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The Word Exchange: Anglo-Saxon Poems in Translation Hardcover – December 6, 2010
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From Publishers Weekly
Starred Review. Hefty and easy to like, fit at once for the classroom and the kitchen table, this anthology is a rare beast, a commercial opportunity that also fulfills a real literary need. Most of the corpus of surviving Anglo-Saxon poetry--though it has been translated before--has had no recent, high-profile rendering until this capacious book. Most of the short poems and passages from all the long ones are rendered into modern English, sometimes (but only sometimes) in Anglo-Saxon alliterative metrical form, by several dozen British, Irish, and American poets of some repute, and the results are consistently good and sometimes stunning. The editors (one Irish but resident in Vermont, one American) do well to mix famous Americans such as Robert Hass with talented poets known mostly across the Atlantic, such as Paul Farley and David Constantine. Delanty and Matto divide their selections by genre--accounts of historical events (mostly battles), charms and recipes, proverbs and advice, lyrical laments, and the famous riddles, broken up into seven œhoards throughout the book. Anglo-Saxon culture was stark and practical, deeply Christian once converted, and with few illusions about life on Earth: œHolly must be burned, says a maxim translated by Brigit Kelly, œand the goods of a dead man divided./ God's judgment will be just. The riddles are sometimes easy, sometimes hard to solve, and many are double entendres: riddle 45 ( œI saw in a corner something swelling, in Richard Wilbur's version) might be bread dough, or something else. To these light moments--and there are plenty of them--such poems as œThe Damned Soul Address the Body (in Maurice Riordan's choice words) add force and gravity. The editors have produced a book the many fans of Heaney's Beowulf might take home and dip into, almost at random, for years.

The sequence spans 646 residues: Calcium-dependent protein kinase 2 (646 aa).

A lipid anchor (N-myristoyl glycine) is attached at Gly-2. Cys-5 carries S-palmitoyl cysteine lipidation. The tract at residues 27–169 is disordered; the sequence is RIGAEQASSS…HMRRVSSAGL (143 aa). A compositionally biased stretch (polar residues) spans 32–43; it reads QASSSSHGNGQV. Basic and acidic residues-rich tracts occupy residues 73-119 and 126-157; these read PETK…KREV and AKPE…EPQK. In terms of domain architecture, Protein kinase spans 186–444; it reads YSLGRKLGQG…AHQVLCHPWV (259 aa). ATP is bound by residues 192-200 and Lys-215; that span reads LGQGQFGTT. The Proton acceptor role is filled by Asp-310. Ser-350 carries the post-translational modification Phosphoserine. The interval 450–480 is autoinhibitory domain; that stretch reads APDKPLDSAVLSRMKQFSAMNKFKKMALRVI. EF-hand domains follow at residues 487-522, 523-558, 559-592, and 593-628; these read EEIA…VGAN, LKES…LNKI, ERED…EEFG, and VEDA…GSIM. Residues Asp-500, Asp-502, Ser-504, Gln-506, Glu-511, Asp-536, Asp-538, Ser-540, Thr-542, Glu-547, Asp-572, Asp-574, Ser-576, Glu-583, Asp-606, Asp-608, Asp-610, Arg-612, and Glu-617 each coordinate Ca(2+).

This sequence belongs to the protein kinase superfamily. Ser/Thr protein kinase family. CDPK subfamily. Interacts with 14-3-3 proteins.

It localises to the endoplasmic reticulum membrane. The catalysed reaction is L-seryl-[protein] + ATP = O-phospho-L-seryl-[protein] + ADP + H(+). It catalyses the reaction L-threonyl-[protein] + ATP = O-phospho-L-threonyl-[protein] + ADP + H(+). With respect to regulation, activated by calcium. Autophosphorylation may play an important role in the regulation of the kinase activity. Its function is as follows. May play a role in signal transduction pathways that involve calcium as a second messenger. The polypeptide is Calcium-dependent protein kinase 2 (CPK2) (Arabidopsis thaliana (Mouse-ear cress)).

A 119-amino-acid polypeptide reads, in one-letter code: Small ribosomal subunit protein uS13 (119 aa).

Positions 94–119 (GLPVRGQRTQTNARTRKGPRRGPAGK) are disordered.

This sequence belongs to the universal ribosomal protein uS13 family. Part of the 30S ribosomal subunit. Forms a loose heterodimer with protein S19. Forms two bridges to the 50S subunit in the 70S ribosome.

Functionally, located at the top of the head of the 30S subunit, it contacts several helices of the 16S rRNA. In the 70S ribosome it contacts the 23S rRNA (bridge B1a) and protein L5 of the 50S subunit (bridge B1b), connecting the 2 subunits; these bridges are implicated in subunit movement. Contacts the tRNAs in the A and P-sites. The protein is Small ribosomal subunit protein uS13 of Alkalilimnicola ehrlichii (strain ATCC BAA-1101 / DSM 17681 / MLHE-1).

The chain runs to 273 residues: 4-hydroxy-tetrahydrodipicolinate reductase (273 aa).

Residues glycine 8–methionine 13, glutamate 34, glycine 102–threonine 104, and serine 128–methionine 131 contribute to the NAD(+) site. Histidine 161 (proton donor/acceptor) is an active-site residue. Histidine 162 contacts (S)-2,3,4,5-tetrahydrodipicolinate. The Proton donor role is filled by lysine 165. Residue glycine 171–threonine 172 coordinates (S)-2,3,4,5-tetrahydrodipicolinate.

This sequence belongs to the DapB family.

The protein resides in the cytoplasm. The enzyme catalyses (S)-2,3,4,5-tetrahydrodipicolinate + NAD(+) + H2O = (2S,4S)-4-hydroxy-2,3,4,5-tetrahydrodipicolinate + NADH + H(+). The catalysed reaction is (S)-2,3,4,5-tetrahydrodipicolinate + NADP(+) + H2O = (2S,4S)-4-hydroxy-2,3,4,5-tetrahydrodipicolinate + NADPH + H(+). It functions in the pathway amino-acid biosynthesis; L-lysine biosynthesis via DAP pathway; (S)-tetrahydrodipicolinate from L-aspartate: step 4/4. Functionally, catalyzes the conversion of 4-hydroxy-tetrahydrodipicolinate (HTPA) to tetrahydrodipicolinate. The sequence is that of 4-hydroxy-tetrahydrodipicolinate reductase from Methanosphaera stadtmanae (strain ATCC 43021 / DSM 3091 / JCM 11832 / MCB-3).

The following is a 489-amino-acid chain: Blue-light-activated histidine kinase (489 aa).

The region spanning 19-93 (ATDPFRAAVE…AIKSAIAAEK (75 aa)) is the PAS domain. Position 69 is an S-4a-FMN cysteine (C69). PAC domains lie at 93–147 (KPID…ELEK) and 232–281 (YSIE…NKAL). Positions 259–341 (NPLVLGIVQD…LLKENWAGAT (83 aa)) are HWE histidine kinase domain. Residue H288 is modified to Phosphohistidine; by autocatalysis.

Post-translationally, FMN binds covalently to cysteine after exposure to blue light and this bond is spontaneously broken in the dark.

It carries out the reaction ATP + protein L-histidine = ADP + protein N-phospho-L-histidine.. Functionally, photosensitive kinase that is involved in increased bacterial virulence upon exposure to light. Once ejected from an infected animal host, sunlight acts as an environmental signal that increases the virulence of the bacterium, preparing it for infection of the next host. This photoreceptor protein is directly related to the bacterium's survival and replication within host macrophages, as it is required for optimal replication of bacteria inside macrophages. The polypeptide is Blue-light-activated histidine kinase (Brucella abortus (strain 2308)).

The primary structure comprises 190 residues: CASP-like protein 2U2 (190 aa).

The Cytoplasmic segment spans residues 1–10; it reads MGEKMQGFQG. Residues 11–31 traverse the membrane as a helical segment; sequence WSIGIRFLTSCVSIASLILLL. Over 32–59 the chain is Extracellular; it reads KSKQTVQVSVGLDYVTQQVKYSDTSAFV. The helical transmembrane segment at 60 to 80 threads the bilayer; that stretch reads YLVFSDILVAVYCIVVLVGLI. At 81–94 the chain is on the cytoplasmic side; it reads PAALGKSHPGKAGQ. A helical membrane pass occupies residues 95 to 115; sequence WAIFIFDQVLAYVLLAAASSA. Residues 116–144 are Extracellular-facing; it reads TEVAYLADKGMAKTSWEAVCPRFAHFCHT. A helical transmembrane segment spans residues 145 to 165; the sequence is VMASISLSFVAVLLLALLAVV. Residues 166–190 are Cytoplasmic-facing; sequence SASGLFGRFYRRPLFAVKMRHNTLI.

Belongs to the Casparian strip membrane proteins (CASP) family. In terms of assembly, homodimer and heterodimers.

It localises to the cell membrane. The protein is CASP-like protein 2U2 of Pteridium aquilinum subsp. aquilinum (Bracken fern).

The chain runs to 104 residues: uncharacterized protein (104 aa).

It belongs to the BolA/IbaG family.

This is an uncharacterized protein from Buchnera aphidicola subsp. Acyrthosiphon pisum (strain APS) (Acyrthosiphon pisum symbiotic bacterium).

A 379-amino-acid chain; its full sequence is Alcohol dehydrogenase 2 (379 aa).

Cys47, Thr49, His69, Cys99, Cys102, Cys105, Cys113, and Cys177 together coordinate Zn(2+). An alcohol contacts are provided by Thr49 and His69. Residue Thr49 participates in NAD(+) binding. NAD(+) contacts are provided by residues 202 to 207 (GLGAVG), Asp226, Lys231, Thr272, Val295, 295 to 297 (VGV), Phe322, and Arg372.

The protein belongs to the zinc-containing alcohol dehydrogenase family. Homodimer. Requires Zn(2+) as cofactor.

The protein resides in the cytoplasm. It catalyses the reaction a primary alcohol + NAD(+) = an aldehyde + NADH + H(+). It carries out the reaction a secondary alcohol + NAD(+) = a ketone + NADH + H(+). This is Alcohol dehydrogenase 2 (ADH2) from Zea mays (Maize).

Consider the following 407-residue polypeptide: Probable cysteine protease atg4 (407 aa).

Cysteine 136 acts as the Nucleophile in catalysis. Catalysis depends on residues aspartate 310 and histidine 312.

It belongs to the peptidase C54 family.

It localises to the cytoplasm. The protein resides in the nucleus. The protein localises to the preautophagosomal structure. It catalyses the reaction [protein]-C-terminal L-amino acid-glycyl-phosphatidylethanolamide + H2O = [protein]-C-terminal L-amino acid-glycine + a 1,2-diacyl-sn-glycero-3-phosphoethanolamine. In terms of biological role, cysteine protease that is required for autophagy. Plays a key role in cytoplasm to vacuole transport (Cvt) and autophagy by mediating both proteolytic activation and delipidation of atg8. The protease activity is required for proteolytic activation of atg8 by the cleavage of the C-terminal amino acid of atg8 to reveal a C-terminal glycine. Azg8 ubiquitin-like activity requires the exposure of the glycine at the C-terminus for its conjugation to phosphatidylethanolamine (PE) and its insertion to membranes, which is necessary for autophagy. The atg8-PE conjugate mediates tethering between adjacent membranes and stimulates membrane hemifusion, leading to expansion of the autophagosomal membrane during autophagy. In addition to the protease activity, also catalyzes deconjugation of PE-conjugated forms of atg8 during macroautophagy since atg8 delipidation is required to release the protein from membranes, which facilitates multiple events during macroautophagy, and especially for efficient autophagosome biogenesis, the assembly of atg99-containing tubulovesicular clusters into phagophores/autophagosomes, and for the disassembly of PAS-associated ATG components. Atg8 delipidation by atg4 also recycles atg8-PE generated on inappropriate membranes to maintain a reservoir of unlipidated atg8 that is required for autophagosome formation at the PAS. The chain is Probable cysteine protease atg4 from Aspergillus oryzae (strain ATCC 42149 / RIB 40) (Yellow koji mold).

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During the ostensibly Dark Ages, the Anglo-Saxons created one of the first bodies of vernacular literature in Western Europe. The star in this corpus is unquestionably Beowulf, but there is much more, including quite a trove of poetry. This anthology is probably the most generous one ever published for general readership. Rather than corralling extent translations, its editors asked a host of contemporary poets—many experienced translators from other tongues, classical and modern—to make new renderings. So here are versions by Billy Collins, Eavan Boland, Paul Muldoon, Yusef Komunyakaa, Richard Wilbur, Jane Hirschfield, Molly Peacock, Robert Pinsky, and their peers. Refreshingly, a preponderance choose to echo the alliteration characteristic of Old English verse. Rewardingly, the explanatory prefatory matter is clear as a boy soprano, and the back matter includes 12 of the translators’ observations about their work. Best for some, this is a bilingual edition, providing irresistible temptation to crack the originals on their own; just give them an Old-to-modern English dictionary. --Ray Olson
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The editors took what might seem like a sensible approach. Find some modern poets, see what they make of the poems in the old language. The problem is ... modern poets are rotten. There are no modern poets worth a tinker's cuss word. Modern "poets" are a sewing circle of self-regarding award winners, decanted into academic sinecures; no actual human beings read their output. English language poetry is as dead an art as sculpture, painting and projecting an image of female purity and wholesomeness. People used to publish poems in newspapers and popular magazines; people used to memorize poems and recite them to one another. No longer: the Anglo poetic tradition is as dead as Rudyard Kipling. I'm going to venture a guess that the translations of the poems which give me hives were done by people who have never made a serious study of the Anglo Saxon language; something which used to be standard in a high school education. The editor admits many of the invited poets were of this description: a horrible travesty. The language is rich with allusion, alliteration, poetic metaphor and kennings which will be completely lost by an award wining maroon who isn't aware of these things.
The upside; it is an excellent collection of Anglo Saxon poems. If you can read Anglo Saxon, or, like me, puzzle through it with a lexicon, there is much here to amuse. I particularly enjoyed the riddle hoards. You'd probably be better off with the raw poetry and a lexicon, or perhaps literal translations; something one can obtain buying or downloading old books on the subject. Some of the translations (the translations of the least interesting poems, mind you) seem to have been done in workmanlike fashion; I can't fault them all. Probably those poems were translated by people who could actually read the language they were translating.
There is a lot of interesting poetry in this book, though I suspect that most readers will find the earlier, heroic poetry the most compelling. I found the quality of translations somewhat uneven. Most of translators do not know Anglo-Saxon and were encouraged to experiment. This is technically interesting but I found some of the translations used too much modern language and a bit gimmicky. Similarly, while the editors' desire to present a broad survey is admirable, I think this anthology would have benefited from a more stringent selection of poems.